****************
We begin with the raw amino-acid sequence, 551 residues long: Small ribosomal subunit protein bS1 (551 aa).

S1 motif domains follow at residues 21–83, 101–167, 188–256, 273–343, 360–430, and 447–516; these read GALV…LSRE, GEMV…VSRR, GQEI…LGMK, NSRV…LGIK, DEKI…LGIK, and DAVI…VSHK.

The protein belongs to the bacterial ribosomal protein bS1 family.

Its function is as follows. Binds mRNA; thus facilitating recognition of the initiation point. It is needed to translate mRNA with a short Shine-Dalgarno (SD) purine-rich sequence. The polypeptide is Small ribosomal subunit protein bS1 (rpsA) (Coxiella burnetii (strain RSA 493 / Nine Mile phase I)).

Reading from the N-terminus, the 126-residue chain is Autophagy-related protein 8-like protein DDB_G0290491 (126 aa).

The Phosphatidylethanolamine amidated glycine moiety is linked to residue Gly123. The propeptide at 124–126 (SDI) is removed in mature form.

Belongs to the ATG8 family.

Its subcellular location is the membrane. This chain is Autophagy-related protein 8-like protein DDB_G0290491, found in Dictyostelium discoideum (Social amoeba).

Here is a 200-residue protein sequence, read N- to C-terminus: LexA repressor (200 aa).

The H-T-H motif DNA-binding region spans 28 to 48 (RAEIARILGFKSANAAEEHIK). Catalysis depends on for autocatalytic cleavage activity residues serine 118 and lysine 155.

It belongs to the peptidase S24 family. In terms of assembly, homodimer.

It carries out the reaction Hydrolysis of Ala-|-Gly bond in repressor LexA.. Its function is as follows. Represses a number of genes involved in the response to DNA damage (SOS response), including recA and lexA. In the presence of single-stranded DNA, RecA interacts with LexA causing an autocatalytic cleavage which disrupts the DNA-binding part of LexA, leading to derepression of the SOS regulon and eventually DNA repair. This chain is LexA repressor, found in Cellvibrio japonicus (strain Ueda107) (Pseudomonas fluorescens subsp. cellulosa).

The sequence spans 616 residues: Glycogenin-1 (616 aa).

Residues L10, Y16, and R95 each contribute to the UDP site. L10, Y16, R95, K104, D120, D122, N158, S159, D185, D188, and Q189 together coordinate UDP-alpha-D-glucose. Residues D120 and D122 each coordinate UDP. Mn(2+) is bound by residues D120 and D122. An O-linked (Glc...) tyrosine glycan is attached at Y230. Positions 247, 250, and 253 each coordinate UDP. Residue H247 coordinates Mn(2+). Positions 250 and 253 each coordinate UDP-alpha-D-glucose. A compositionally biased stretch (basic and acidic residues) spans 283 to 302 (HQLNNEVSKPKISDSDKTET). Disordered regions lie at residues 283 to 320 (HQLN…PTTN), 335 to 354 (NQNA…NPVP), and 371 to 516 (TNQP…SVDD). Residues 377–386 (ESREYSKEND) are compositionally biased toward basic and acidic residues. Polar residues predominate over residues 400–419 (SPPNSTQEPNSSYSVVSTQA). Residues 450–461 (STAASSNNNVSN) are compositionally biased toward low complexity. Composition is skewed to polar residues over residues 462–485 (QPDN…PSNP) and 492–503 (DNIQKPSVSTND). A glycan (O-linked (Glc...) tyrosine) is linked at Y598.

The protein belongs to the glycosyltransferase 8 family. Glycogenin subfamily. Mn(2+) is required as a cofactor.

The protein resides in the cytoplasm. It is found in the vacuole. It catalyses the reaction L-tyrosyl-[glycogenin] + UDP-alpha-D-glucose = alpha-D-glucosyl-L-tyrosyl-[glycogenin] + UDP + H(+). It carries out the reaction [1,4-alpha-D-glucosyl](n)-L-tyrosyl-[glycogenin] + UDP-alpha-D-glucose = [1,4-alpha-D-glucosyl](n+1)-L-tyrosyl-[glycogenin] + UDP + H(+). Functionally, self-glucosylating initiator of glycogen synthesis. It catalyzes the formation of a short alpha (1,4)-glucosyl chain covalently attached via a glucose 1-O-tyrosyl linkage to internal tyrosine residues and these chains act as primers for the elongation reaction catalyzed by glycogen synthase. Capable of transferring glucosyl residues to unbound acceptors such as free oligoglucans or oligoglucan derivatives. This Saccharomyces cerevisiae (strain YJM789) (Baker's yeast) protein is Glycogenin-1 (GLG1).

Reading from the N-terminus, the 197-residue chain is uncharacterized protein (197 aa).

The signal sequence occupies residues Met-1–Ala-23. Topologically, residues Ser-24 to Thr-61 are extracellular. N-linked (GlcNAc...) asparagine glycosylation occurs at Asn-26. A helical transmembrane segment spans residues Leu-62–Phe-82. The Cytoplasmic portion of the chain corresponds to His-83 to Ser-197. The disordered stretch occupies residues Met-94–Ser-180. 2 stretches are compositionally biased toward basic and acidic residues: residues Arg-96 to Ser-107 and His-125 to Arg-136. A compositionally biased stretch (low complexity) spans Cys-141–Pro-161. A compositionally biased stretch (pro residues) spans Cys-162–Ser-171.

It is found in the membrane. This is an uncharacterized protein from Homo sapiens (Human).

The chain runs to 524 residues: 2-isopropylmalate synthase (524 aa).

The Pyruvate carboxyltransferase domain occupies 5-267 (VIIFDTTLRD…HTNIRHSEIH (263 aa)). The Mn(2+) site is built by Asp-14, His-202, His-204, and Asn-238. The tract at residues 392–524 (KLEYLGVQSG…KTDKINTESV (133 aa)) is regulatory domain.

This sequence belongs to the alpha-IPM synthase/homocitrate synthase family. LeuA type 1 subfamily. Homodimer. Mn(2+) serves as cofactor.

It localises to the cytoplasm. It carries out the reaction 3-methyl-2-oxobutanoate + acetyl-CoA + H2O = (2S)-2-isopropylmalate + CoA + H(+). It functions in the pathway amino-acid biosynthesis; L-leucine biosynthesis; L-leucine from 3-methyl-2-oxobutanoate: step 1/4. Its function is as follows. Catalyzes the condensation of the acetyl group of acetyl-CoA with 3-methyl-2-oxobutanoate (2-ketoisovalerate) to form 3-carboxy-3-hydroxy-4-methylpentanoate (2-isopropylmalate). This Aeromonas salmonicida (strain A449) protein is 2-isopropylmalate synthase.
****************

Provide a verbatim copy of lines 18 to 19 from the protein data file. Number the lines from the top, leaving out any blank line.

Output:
The signal sequence occupies residues Met-1–Ala-23. Topologically, residues Ser-24 to Thr-61 are extracellular. N-linked (GlcNAc...) asparagine glycosylation occurs at Asn-26. A helical transmembrane segment spans residues Leu-62–Phe-82. The Cytoplasmic portion of the chain corresponds to His-83 to Ser-197. The disordered stretch occupies residues Met-94–Ser-180. 2 stretches are compositionally biased toward basic and acidic residues: residues Arg-96 to Ser-107 and His-125 to Arg-136. A compositionally biased stretch (low complexity) spans Cys-141–Pro-161. A compositionally biased stretch (pro residues) spans Cys-162–Ser-171.

It is found in the membrane. This is an uncharacterized protein from Homo sapiens (Human).